Our eighth, ninth and tenth place are all movies that wind up with weekend totals under $1 million. These days, it doesn’t take a lot to finish in the top ten (but that’s all going to change next month once our “summer” releases begin taking over multiplexes. Eighth place goes to the CBS Films release Salmon Fishing in the Yemen, the Ewan McGregor/Emily Blunt drama. It fell 23% to $975,000, bringing its cumulative domestic total to $4.6 million. John Carter hangs on to a top ten spot simply because the lower rungs of the top ten are so pathetic. It brought in $820,000, down a painful 60% from last weekend. The financial disaster now has a domestic total of $68 million. Our final top ten spot goes to Safe House, which has been in theaters for nine weeks and earned another $581,000. The Denzel Washington/Ryan Reynolds film now has a domestic total of $124.8 million.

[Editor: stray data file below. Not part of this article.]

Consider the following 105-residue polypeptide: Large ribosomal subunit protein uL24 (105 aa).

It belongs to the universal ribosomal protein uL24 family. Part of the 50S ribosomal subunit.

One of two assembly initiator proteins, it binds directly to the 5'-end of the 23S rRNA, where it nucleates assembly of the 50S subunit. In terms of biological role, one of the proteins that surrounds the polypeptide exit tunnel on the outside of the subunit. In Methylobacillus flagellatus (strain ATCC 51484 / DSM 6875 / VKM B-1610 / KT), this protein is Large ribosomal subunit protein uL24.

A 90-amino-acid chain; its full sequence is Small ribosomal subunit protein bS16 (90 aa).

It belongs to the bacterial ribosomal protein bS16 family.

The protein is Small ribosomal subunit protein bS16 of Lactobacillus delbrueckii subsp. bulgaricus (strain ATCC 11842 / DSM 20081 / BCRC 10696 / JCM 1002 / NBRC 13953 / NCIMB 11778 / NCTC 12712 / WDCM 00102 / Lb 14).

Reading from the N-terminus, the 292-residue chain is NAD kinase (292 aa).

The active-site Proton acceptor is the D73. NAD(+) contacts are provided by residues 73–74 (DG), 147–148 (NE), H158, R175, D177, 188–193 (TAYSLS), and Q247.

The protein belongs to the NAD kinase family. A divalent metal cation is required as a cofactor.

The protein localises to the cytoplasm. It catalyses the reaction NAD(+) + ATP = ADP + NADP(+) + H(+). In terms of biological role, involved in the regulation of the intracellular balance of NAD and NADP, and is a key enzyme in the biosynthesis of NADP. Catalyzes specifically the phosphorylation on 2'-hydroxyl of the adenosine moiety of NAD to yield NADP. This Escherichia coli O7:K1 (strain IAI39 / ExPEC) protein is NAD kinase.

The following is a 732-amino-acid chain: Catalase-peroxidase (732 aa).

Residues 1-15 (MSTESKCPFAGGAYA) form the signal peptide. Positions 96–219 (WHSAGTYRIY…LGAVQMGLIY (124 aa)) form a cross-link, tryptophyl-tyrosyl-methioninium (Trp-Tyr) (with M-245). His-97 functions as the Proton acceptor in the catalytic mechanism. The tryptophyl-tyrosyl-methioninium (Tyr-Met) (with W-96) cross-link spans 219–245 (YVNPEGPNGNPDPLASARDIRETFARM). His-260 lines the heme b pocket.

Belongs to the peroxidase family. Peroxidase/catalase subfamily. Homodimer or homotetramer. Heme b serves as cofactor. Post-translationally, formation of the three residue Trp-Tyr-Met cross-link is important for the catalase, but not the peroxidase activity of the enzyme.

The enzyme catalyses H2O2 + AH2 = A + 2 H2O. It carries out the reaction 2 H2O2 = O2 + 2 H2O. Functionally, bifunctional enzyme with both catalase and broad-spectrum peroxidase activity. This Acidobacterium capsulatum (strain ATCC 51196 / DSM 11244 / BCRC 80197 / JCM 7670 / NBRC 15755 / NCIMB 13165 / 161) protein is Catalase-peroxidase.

Overall, the box office is up over the same weekend last year, when Hop was the #1 movie. This weekend’s total of $117 million is a 14% increase over last year’s total of $102.8 million. Next weekend brings three more new movies into the fray, with the most interesting amongst them being Cabin in the Woods, the extremely well-reviewed horror film from Drew Goddard and Joss Whedon (Buffy the Vampire Slayer). Other new films will include Lockout, a Guy Pearce action(?) film, and The Three Stooges, a horrible-looking Farrelly Bros interpretation of the classic TV series.